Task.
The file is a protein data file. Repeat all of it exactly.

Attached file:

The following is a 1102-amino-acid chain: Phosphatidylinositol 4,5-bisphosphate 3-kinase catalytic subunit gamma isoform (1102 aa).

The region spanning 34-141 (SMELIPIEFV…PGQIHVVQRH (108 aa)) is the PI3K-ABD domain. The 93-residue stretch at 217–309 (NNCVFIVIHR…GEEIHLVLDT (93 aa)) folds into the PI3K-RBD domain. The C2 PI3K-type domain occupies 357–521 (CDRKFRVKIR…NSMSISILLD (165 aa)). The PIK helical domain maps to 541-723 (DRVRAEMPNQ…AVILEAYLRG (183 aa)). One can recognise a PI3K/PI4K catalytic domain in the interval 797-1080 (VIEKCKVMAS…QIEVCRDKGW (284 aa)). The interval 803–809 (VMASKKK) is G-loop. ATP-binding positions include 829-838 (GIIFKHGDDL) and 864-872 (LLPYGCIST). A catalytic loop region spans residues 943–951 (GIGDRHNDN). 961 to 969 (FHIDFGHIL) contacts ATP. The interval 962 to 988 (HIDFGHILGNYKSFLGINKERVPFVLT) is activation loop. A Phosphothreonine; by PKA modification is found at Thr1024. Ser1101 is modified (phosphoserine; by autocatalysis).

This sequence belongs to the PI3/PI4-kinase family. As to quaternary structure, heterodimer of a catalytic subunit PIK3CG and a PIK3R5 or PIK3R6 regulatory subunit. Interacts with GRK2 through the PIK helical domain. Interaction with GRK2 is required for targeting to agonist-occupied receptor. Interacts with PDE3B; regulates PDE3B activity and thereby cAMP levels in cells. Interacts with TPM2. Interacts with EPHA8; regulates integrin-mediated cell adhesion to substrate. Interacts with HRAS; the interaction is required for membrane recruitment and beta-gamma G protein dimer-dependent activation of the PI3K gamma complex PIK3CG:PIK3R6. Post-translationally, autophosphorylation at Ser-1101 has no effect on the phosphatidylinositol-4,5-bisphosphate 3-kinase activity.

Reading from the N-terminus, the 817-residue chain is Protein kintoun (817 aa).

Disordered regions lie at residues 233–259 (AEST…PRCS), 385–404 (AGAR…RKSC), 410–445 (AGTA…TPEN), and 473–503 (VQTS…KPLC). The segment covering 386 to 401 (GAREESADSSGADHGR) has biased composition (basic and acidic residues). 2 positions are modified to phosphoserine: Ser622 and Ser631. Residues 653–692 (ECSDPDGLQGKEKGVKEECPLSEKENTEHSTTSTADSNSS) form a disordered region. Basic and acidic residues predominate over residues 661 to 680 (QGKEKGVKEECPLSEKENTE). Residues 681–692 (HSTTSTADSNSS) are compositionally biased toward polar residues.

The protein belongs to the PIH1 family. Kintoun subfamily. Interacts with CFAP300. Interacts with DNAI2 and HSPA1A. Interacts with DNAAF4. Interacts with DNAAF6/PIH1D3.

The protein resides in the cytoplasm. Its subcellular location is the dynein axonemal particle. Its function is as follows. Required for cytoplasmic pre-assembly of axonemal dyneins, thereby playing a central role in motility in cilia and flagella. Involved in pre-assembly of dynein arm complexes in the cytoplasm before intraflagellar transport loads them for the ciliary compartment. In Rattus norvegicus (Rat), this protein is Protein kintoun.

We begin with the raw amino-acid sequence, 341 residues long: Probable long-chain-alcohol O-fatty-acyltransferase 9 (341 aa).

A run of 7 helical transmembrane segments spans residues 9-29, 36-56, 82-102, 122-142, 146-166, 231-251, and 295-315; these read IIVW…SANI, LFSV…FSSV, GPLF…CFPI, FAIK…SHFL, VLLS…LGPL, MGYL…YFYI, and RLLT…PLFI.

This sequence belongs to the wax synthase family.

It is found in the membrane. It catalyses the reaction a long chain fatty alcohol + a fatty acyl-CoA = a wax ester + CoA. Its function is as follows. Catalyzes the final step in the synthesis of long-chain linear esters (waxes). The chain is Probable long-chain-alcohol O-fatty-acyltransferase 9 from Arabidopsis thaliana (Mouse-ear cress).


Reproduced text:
The following is a 1102-amino-acid chain: Phosphatidylinositol 4,5-bisphosphate 3-kinase catalytic subunit gamma isoform (1102 aa).

The region spanning 34-141 (SMELIPIEFV…PGQIHVVQRH (108 aa)) is the PI3K-ABD domain. The 93-residue stretch at 217–309 (NNCVFIVIHR…GEEIHLVLDT (93 aa)) folds into the PI3K-RBD domain. The C2 PI3K-type domain occupies 357–521 (CDRKFRVKIR…NSMSISILLD (165 aa)). The PIK helical domain maps to 541-723 (DRVRAEMPNQ…AVILEAYLRG (183 aa)). One can recognise a PI3K/PI4K catalytic domain in the interval 797-1080 (VIEKCKVMAS…QIEVCRDKGW (284 aa)). The interval 803–809 (VMASKKK) is G-loop. ATP-binding positions include 829-838 (GIIFKHGDDL) and 864-872 (LLPYGCIST). A catalytic loop region spans residues 943–951 (GIGDRHNDN). 961 to 969 (FHIDFGHIL) contacts ATP. The interval 962 to 988 (HIDFGHILGNYKSFLGINKERVPFVLT) is activation loop. A Phosphothreonine; by PKA modification is found at Thr1024. Ser1101 is modified (phosphoserine; by autocatalysis).

This sequence belongs to the PI3/PI4-kinase family. As to quaternary structure, heterodimer of a catalytic subunit PIK3CG and a PIK3R5 or PIK3R6 regulatory subunit. Interacts with GRK2 through the PIK helical domain. Interaction with GRK2 is required for targeting to agonist-occupied receptor. Interacts with PDE3B; regulates PDE3B activity and thereby cAMP levels in cells. Interacts with TPM2. Interacts with EPHA8; regulates integrin-mediated cell adhesion to substrate. Interacts with HRAS; the interaction is required for membrane recruitment and beta-gamma G protein dimer-dependent activation of the PI3K gamma complex PIK3CG:PIK3R6. Post-translationally, autophosphorylation at Ser-1101 has no effect on the phosphatidylinositol-4,5-bisphosphate 3-kinase activity.

Reading from the N-terminus, the 817-residue chain is Protein kintoun (817 aa).

Disordered regions lie at residues 233–259 (AEST…PRCS), 385–404 (AGAR…RKSC), 410–445 (AGTA…TPEN), and 473–503 (VQTS…KPLC). The segment covering 386 to 401 (GAREESADSSGADHGR) has biased composition (basic and acidic residues). 2 positions are modified to phosphoserine: Ser622 and Ser631. Residues 653–692 (ECSDPDGLQGKEKGVKEECPLSEKENTEHSTTSTADSNSS) form a disordered region. Basic and acidic residues predominate over residues 661 to 680 (QGKEKGVKEECPLSEKENTE). Residues 681–692 (HSTTSTADSNSS) are compositionally biased toward polar residues.

The protein belongs to the PIH1 family. Kintoun subfamily. Interacts with CFAP300. Interacts with DNAI2 and HSPA1A. Interacts with DNAAF4. Interacts with DNAAF6/PIH1D3.

The protein resides in the cytoplasm. Its subcellular location is the dynein axonemal particle. Its function is as follows. Required for cytoplasmic pre-assembly of axonemal dyneins, thereby playing a central role in motility in cilia and flagella. Involved in pre-assembly of dynein arm complexes in the cytoplasm before intraflagellar transport loads them for the ciliary compartment. In Rattus norvegicus (Rat), this protein is Protein kintoun.

We begin with the raw amino-acid sequence, 341 residues long: Probable long-chain-alcohol O-fatty-acyltransferase 9 (341 aa).

A run of 7 helical transmembrane segments spans residues 9-29, 36-56, 82-102, 122-142, 146-166, 231-251, and 295-315; these read IIVW…SANI, LFSV…FSSV, GPLF…CFPI, FAIK…SHFL, VLLS…LGPL, MGYL…YFYI, and RLLT…PLFI.

This sequence belongs to the wax synthase family.

It is found in the membrane. It catalyses the reaction a long chain fatty alcohol + a fatty acyl-CoA = a wax ester + CoA. Its function is as follows. Catalyzes the final step in the synthesis of long-chain linear esters (waxes). The chain is Probable long-chain-alcohol O-fatty-acyltransferase 9 from Arabidopsis thaliana (Mouse-ear cress).